I grew up in a small town in East Gippsland, Victoria in a big family. Escaping as soon as possible, over the next thirty years I achieved my aim of living in every state in Australia and studying printmaking at the ANU, ACT. Whilst at uni I became involved in working in community arts and continued as a community artist in the ACT for the next decade, working at Megalo Access Arts (a printmaking access facility) and coordinating shields as part of Women In Action (a series of workshops and exhibitions of approximately 600 women’s work) and working with the Multicultural Arts Office and DADA, curating exhibitions and coordinating arts projects, doing technical assistant work for artists and completing an artist in residence at Parliament House, ACT. During this period I participated mainly in group exhibitions in Australia, France and Asia (I was accepted as a member of the Asia Fibre Art Exhibition). In 2002 I moved to the Kimberley in Western Australia to work for the Kimberley Language Resource Centre and in 2003 to Alice Springs to managed an Arts Disability project and run an Aboriginal Art Centre, where I became involved in the art community and began again to focus on my own artwork, participating in several group shows. In 2004 I decided to focus full-time on my art, travelling between Wales and Australia; moving to Port Adelaide and continuing with group exhibitions and participating in artist-in-residence programs: Thirning Villa, Ashfield Council, Sydney, Regional Print Centre, Wales, United Kingdom, Digital Weaving, working with Vibeke Vestby in Norway and Grindell Hut, Flinders Ranges.
Moving to the Kimberley’s was significant for my work and the way I viewed my work – for the first time in my life I faced true isolation and was confronted directly by the harshness of a misused environment. I had no equipment with which to work (as a printmaker and weaver I had always used presses or looms) and had not developed a language to speak of what I was seeing and experiencing. To find a language and to try to get some understanding of my experiences I began to sew on bandages as a way of developing my own symbols of the Kimberley. Gradually I began to find a language in which to express myself through the use of landscapes and mudmaps. I completed a series of mudmaps that were drawn for me to show me areas in which I could go walking and camping. These ‘maps’ are woven in a double-cloth pick-up. In 2004 I started learning Welsh and was told that Mae drwgg gen i (I’m sorry) meant ‘it is sorrow I have’ (literally translated is: ‘it is badness I have’). The words ‘it is sorrow I have’ sum up my feelings of the land we live in and what has been done to it. I am currently attempting to portray this feeling in my images, looking at the marks we leave on the land.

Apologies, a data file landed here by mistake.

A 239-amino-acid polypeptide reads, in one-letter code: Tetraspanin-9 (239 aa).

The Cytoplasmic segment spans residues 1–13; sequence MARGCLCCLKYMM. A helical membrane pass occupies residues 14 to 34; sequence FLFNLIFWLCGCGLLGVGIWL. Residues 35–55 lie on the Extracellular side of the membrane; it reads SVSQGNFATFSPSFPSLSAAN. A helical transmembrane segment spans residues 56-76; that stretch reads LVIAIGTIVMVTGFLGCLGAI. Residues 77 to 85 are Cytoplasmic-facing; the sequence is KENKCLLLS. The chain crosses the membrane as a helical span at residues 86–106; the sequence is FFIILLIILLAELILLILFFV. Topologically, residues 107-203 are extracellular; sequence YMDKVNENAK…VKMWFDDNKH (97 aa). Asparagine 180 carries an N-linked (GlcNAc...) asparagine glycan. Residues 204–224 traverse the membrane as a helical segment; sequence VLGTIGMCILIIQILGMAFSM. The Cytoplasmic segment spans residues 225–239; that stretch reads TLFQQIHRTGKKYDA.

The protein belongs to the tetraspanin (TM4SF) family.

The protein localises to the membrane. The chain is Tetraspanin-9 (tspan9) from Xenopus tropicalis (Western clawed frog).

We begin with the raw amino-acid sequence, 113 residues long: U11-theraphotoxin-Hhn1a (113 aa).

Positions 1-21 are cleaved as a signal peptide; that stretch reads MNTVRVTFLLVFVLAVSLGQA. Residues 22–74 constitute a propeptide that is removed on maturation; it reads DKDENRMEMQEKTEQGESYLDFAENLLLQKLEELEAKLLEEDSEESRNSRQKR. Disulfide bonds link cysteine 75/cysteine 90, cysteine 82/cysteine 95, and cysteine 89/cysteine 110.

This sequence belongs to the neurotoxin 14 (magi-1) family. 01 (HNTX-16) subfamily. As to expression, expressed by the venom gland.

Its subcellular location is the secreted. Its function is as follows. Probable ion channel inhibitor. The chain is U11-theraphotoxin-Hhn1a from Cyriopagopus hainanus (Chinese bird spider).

Whilst living in North Wales, taking Welsh lessons, I met Steffan Jones-Hughes (coordinator of the Regional Print Centre) who invited me to do an artist in residence. Le Chéile was just beginning and on being invited to join, I headed over to Ireland with Linda Davies and Alison Craig to meet the Irish mob. Arriving back in Australia I continued to work with Andrew Smith for the project and in 2008 met Rob Johnson from Country Arts SA and thus the idea for Le Chéile to come to Australia was born.